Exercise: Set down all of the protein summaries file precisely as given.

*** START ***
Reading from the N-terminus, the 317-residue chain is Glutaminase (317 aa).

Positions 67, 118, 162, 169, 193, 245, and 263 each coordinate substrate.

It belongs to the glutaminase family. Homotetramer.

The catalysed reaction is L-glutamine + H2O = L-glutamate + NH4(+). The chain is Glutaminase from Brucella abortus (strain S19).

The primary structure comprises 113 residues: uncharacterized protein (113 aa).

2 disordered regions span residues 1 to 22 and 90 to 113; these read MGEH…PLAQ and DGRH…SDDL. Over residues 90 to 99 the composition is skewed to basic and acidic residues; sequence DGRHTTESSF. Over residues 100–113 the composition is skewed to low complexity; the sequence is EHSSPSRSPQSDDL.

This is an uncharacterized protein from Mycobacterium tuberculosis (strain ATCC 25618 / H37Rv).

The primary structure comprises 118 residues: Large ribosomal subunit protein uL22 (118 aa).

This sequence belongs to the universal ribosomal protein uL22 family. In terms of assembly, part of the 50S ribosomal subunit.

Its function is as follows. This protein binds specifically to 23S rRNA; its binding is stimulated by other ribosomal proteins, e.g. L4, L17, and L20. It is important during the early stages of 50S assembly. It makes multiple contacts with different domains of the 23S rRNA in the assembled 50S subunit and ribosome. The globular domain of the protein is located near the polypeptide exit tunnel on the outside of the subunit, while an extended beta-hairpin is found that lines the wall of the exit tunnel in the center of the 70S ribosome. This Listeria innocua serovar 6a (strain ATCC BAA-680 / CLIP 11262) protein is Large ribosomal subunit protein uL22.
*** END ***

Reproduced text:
Reading from the N-terminus, the 317-residue chain is Glutaminase (317 aa).

Positions 67, 118, 162, 169, 193, 245, and 263 each coordinate substrate.

It belongs to the glutaminase family. Homotetramer.

The catalysed reaction is L-glutamine + H2O = L-glutamate + NH4(+). The chain is Glutaminase from Brucella abortus (strain S19).

The primary structure comprises 113 residues: uncharacterized protein (113 aa).

2 disordered regions span residues 1 to 22 and 90 to 113; these read MGEH…PLAQ and DGRH…SDDL. Over residues 90 to 99 the composition is skewed to basic and acidic residues; sequence DGRHTTESSF. Over residues 100–113 the composition is skewed to low complexity; the sequence is EHSSPSRSPQSDDL.

This is an uncharacterized protein from Mycobacterium tuberculosis (strain ATCC 25618 / H37Rv).

The primary structure comprises 118 residues: Large ribosomal subunit protein uL22 (118 aa).

This sequence belongs to the universal ribosomal protein uL22 family. In terms of assembly, part of the 50S ribosomal subunit.

Its function is as follows. This protein binds specifically to 23S rRNA; its binding is stimulated by other ribosomal proteins, e.g. L4, L17, and L20. It is important during the early stages of 50S assembly. It makes multiple contacts with different domains of the 23S rRNA in the assembled 50S subunit and ribosome. The globular domain of the protein is located near the polypeptide exit tunnel on the outside of the subunit, while an extended beta-hairpin is found that lines the wall of the exit tunnel in the center of the 70S ribosome. This Listeria innocua serovar 6a (strain ATCC BAA-680 / CLIP 11262) protein is Large ribosomal subunit protein uL22.